There is no direct selection tool but you can press the G key to bring up the pen tool and then use the Ctrl/Cmnd and Alt/Option keys to change the functionality. You can marquee multiple vertices, select the path between vertices, manage bezier handles or RotoSpline tension easily with the pen tool and modifiers. You just have to pay attention to what happens to the cursor when you hold down the modifiers. One of the cursors you see will be an open arrow which is the equivalent of the direct selection key in Illustrator (a).
I don't have a specific tutorial on the most efficient way to edit vector paths but this roto demo shows how it works. Once you get used to working with the Pen tool and the modifier keys it will become second nature to you.
"One of the cursors you see will be an open arrow which is the equivalent of the direct selection key in Illustrator (a)."
No, that's an equivalent of the [V] key, with sub-selection requiring the context of selection to have already been set by extraneous and cumbersome means. And this is entirely the problem I'm trying to avoid, to find a faster way to sub-selection editing, that's far more accurate and less error prone.
I've been editing paths in AI and AE for as many years as the programs have been around and have had paths. Using the pen tool (g) in AE with the modifier keys I never miss selecting the points or the lines I want to select. It did take me a little while to get used to it, but it always works with masks and shape layer paths. Before Rotobrush I did a bunch of roto work as demonstrated in the example video so muscle memory combined with the changing cursor lets me know exactly what I'm doing. I use basically the same technique in AI. I press the A key then the P key to select the pen tool and do all of my path editing with the modifier keys. I find this much faster than constantly selecting the A key and then trying to edit, then going to the pen tool for the convert vertex tool. The A key gives me 1/4 of the options compared with using the pen tool after selecting the A or direct selection tool first.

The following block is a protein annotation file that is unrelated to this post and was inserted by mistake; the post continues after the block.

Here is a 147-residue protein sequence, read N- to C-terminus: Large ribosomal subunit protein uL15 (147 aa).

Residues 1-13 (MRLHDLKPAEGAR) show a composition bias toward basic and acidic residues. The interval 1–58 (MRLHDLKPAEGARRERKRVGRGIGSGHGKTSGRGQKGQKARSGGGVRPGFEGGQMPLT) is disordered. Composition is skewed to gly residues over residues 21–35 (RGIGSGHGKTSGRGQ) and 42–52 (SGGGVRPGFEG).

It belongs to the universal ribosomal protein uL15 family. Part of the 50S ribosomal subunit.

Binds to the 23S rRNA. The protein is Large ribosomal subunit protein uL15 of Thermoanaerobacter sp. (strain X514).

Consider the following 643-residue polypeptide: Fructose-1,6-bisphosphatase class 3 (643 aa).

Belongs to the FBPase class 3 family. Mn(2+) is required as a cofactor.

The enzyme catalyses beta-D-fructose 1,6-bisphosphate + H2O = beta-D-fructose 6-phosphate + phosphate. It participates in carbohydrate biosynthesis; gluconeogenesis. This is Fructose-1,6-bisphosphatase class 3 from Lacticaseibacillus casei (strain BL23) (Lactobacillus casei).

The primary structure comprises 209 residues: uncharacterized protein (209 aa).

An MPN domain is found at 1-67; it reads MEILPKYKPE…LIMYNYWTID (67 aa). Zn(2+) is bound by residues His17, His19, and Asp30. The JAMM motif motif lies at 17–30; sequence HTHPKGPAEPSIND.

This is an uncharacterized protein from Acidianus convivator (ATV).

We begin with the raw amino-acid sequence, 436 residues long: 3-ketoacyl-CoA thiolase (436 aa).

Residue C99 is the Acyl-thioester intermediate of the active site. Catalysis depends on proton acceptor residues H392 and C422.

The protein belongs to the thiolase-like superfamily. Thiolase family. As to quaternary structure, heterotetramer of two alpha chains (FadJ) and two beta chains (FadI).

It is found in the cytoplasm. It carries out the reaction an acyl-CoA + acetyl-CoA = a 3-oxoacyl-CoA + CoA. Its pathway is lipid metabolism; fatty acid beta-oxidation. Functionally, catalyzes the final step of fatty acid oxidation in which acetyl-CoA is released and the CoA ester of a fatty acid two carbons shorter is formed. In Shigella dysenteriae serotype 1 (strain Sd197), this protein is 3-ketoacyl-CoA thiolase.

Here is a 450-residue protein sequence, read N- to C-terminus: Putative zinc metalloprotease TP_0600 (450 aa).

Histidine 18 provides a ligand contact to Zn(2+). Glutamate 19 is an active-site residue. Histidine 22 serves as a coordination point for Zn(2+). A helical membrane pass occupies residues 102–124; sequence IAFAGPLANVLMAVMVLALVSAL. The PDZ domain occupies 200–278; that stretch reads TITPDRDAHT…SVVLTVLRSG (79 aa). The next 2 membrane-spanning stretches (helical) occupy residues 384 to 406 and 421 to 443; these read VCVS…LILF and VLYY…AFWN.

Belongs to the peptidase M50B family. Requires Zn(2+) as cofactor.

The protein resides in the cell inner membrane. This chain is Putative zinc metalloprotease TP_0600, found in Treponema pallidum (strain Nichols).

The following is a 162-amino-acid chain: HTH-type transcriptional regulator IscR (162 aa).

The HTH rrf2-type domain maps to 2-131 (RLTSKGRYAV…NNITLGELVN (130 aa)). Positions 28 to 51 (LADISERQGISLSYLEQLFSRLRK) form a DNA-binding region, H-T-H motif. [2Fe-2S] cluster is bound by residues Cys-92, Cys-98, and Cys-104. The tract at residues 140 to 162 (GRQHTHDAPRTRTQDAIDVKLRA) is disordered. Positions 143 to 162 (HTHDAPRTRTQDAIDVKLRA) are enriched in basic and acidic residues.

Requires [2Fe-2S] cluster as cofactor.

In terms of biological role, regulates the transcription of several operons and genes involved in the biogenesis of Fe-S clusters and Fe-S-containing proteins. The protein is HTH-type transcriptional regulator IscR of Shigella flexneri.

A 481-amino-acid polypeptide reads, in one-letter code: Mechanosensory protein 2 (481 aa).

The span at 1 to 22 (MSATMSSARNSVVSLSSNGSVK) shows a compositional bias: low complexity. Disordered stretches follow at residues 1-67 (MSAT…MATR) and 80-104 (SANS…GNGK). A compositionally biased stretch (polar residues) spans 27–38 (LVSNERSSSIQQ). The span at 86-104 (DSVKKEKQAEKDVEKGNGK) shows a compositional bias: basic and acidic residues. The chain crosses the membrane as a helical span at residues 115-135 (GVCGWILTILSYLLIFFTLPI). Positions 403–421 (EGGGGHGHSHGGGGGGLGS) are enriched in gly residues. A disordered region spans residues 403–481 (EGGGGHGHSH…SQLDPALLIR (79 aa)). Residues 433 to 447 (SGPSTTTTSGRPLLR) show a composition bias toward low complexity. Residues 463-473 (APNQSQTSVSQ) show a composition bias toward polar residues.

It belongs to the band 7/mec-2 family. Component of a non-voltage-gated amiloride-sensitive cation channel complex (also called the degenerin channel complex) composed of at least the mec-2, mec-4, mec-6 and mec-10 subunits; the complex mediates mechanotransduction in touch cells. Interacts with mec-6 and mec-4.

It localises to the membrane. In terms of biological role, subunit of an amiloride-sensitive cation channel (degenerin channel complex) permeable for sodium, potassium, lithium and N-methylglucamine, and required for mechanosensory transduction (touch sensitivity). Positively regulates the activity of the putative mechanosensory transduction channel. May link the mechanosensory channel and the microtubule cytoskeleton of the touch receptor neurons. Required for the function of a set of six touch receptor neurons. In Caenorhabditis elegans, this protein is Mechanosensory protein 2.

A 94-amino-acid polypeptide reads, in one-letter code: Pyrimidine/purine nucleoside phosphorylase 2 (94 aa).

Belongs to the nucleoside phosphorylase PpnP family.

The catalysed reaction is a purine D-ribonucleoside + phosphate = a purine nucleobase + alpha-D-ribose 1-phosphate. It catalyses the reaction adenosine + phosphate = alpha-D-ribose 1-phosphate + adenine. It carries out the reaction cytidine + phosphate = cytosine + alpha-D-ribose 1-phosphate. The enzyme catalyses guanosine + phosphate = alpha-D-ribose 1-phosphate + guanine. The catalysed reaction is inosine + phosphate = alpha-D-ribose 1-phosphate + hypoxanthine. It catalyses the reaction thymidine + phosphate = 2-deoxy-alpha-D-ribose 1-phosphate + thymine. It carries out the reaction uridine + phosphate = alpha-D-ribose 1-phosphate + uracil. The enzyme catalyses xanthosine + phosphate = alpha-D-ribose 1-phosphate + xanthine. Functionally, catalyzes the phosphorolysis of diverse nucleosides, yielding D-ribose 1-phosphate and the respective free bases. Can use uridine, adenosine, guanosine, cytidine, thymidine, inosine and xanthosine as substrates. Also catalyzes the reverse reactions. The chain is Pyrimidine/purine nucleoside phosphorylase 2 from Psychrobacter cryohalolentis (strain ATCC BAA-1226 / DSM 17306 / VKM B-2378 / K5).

BTW, did you notice the click and drag selection in the video? You can select multiple points then transform them or move them simultaneously.
I hate to bring up other apps, because there's no point to it. Adobe users don't seem to know what's available elsewhere, and the Adobe programmers don't care to learn from other apps.
Try the new app "Affinity Designer". It's literally the best use of Modifier keys I've seen for drawing vectors. Lightyears ahead of Adobe products.
You have to try it to see. It's a little like Ninja Fingers, to begin with, but in about 10 minutes you'll get it. And, if you don't, the reminders are in the status bar. Genius!
Just like Rhino used to do.
Speaking of 3D software, the way that 3ds Max handles Splines should be the benchmark for Adobe's path editing. Unfortunately I don't think anyone at Adobe has ever used it. Well, not anyone that makes decisions about what to do to progress their software. That idea you're talking about, with regards multiple handles or points being simultaneously editable is a staple of Spline editing in just about all apps. But it really takes on a whole new level of power in Patch Editing in 3ds Max - far beyond anything in any 2D app in terms of vertices control in sets and groups and with alignment and snapping options that are to die for.
And then there's CorelDraw, wherein the idea of context awareness in the mouse's activity is good as any drawing app. In CorelDraw you don't need those combination/modifier keys, or to switch tool. Just double tap in and out of two unique modes, each with their own balance of contextual awareness that makes modifier keys entirely redundant.
Adobe has found the worst way to do it. And stuck to it.